Sealing means in the form of a resilient O-ring 30 is carried on the inlet end of the spray body and provides a seal between the spray body and the concave socket surface 18 along a generally circular line enclosing the aperture 28 at all pivot positions, thereby permitting pivoting of the spray body while preventing leakage into the area between the spray body and the outer sleeve 22. Because a large portion of the frontal surface of the O-ring is exposed to upstream water pressure, water pressure aids in forcing the O-ring outwardly, into close sealing contact with the concave socket surface 18.
A vortex chamber 32 defined at the inlet end of the spray body limits water flow through the shower head. Water enters the vortex chamber through tangential passageways 34 (FIG. 4), creating a swirling action which is believed to be the reason for the flow-limiting aspect of the vortex chamber. In fact, the greater the water supply pressure, the greater vortex chamber tends to limit the water flow, thus being, in a manner, self-adjustable to a preferred range even under varying water pressure conditions.
Turning now to a more detailed description of the preferred embodiment of the present invention. Fixed member 12 preferably is made of rigid plastic of sufficient strength to withstand typical domestic water pressure. One end of the fixed member is internally threaded for attachment to a typical water supply pipe 14. A shallow, spherically curved wall or shell 38 at the other end of the fixed member forms the concave, socket-defining surface 18. Cylindrical bore 40 extends through the fixed member to permit water flow between the pipe 14 and aperture 28 in the center of the curved wall 38.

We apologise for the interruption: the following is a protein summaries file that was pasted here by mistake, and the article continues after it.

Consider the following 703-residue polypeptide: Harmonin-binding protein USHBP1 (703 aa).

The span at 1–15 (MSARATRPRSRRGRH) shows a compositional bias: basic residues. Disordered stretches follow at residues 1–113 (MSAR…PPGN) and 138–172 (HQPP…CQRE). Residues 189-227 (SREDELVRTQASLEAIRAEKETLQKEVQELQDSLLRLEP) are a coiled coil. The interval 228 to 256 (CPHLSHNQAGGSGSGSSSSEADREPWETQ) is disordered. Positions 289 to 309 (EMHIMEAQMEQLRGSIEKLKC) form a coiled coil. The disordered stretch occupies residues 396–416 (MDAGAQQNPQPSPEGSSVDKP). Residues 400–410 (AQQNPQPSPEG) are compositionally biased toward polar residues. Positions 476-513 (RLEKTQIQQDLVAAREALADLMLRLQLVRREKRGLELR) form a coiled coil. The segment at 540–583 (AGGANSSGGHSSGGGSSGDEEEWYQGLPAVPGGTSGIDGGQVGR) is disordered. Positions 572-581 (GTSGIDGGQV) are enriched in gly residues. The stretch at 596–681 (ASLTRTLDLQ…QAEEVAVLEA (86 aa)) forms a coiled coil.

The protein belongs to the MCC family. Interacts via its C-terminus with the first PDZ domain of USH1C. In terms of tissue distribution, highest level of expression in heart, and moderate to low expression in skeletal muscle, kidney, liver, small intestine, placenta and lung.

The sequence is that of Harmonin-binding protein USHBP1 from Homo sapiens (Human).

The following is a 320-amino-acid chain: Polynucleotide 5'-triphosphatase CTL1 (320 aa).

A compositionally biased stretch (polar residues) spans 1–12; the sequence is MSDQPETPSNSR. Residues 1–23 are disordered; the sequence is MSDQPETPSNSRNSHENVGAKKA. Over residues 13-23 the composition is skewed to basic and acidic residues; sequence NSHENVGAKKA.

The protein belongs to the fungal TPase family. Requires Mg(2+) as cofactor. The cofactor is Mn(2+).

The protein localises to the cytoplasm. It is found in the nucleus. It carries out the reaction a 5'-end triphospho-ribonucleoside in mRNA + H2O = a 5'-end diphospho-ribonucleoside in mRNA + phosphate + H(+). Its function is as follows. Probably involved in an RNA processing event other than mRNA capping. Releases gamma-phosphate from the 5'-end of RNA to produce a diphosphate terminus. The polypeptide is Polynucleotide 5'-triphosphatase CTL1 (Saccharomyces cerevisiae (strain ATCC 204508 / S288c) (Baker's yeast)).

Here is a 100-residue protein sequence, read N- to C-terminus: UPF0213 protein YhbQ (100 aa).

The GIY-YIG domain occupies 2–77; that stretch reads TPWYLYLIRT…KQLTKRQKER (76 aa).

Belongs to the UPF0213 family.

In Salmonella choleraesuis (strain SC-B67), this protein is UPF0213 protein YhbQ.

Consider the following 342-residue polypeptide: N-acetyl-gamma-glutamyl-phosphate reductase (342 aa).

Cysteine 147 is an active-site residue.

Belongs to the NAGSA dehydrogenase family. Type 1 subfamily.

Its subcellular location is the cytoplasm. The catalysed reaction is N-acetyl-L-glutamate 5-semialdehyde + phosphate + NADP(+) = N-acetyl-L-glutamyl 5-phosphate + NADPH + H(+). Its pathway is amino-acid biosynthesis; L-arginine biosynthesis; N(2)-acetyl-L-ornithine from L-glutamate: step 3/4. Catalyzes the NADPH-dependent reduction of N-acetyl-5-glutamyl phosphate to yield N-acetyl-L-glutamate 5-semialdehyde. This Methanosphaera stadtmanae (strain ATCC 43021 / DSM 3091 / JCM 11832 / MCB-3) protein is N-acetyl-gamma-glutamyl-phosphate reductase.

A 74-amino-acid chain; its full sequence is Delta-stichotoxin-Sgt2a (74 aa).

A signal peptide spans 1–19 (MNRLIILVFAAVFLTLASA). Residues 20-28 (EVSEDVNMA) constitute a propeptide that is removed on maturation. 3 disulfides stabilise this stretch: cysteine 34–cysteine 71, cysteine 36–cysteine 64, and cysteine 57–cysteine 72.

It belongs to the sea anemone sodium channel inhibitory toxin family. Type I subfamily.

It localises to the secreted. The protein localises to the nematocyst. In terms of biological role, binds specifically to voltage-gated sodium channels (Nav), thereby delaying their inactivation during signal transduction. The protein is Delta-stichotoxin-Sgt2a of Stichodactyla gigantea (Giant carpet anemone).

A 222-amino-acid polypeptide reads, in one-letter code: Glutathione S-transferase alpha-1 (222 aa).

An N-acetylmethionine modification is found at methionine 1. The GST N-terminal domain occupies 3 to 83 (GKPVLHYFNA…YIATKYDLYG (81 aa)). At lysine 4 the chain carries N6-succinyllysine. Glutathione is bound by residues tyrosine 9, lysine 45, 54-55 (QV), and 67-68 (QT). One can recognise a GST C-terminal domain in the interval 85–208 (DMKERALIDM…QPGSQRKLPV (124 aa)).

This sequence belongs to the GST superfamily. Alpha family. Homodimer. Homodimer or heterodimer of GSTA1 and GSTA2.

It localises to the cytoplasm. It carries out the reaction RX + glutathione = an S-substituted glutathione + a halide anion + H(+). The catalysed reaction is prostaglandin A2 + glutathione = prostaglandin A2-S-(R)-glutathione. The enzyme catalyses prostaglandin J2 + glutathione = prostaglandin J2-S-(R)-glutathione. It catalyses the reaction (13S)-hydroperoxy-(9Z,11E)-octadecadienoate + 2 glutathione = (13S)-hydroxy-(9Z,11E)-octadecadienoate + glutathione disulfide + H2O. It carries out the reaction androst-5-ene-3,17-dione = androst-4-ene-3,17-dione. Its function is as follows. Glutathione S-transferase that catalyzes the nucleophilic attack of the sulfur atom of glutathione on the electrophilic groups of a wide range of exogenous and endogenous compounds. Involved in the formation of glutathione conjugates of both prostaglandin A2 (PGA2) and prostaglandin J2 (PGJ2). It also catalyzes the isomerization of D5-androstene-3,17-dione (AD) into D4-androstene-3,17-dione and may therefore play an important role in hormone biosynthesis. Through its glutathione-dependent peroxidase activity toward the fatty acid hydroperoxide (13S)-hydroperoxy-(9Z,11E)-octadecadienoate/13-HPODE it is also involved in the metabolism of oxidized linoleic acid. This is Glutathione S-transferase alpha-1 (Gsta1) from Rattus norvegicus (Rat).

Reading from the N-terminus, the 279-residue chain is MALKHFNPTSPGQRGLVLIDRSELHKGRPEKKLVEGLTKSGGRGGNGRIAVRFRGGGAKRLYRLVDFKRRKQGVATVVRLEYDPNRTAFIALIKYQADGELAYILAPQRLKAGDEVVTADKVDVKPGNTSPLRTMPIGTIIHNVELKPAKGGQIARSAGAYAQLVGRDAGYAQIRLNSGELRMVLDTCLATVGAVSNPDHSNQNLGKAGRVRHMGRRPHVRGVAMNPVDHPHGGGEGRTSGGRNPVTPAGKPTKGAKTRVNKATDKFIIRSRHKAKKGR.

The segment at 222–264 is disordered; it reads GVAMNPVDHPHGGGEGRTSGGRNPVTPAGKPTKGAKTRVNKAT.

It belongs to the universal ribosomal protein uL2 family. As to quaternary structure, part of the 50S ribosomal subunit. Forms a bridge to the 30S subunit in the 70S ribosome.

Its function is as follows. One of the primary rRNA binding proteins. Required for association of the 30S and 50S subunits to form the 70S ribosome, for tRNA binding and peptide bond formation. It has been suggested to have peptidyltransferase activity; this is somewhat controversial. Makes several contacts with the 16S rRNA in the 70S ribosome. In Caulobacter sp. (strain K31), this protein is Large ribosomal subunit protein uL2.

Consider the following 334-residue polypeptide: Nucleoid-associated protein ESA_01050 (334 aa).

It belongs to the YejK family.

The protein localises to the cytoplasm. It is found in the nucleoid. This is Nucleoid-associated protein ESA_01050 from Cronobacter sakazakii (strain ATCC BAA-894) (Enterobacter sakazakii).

Manual control of the water flow rate through the shower head is provided by a plastic valve assembly mounted in the fixed member. The valve assembly comprises an insert 42 received in the bore of the fixed member, and a rotary valve stem 44 which controls flow through the insert. The insert is generally cylindrical, with an axial passageway 46 aligned with outlet aperture 28 for the flow of water, and an end flange 48 which rests against annular shoulder 50 at the end of bore 40 in the fixed member. The insert flange 48 is approximately the same diameter as the bore 40, so that water flowing through the fixed member must pass throught the axial passageway 46 of the insert.
Water flow through passageway 46 is regulated by the valve stem 44, which extends at a right angle through the insert. As best seen in FIGS. 2 and 3, the valve stem 44 extends through a valve stem opening 52 in the fixed member, through the apertures 54 in side wall of the insert and terminates in a shallow recess 56 in the opposite side wall of the fixed member. A slit 58 between apertures 54 and the end of the insert permits temporary enlargement of apertures for insertion of the valve stem. Tapered detent 60 on the end of the valve stem is of larger diameter than apertures 54 to prevent withdrawal of the stem. Flow is controlled by controlling the degree by which valve stem bore 62 is aligned with the insert passageway 46. An O-ring 64 in annular groove 66 in the valve stem provides a water-tight seal between the valve stem and the valve stem opening 52 in the fixed member. A thumb knob 68 on the exterior end of the valve stem permits rotation of the valve stem to select an infinite range of flow rates between a full flow condition, when valve stem bore 62 is aligned with axial passageway 46 and a completely blocked flow condition when the bore 62 is substantially at right angles to the passageway.